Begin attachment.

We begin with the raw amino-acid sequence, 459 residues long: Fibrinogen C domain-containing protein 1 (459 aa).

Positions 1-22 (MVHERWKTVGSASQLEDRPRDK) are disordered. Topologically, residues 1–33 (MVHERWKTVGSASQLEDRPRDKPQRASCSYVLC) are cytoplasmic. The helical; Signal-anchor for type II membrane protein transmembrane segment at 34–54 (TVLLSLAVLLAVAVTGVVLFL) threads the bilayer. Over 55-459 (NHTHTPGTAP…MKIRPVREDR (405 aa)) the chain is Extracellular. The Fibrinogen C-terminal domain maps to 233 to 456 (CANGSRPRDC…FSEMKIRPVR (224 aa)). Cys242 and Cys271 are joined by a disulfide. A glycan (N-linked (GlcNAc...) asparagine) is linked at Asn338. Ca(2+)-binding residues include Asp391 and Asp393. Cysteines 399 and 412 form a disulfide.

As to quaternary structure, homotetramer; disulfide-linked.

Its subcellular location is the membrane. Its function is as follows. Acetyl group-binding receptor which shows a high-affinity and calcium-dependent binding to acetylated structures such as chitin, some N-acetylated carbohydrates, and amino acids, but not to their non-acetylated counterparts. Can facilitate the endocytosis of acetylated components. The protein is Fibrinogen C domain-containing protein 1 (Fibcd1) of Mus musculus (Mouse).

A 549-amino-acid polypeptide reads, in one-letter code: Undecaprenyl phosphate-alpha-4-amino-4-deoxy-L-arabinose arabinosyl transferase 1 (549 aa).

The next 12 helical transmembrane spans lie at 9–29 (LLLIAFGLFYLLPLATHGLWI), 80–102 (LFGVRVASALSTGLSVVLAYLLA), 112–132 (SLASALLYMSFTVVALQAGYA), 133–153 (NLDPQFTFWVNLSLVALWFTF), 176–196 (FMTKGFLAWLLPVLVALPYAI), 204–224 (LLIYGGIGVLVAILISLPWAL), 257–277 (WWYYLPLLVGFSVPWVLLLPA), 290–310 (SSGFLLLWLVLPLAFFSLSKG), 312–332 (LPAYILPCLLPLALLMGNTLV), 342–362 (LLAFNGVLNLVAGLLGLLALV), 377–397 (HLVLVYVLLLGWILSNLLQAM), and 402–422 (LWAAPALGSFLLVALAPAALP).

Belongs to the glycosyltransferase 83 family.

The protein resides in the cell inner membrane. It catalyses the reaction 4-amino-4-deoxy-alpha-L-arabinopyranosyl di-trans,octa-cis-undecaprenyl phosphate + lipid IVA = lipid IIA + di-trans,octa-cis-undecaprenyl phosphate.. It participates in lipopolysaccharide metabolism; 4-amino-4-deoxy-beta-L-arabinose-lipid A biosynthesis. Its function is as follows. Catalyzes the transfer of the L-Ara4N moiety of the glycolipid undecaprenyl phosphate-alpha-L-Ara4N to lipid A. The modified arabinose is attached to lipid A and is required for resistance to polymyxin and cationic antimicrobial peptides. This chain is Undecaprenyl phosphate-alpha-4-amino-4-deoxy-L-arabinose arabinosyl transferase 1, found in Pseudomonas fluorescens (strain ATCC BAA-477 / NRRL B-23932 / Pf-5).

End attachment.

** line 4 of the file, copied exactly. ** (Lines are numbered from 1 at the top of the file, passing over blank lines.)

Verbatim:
Its subcellular location is the membrane. Its function is as follows. Acetyl group-binding receptor which shows a high-affinity and calcium-dependent binding to acetylated structures such as chitin, some N-acetylated carbohydrates, and amino acids, but not to their non-acetylated counterparts. Can facilitate the endocytosis of acetylated components. The protein is Fibrinogen C domain-containing protein 1 (Fibcd1) of Mus musculus (Mouse).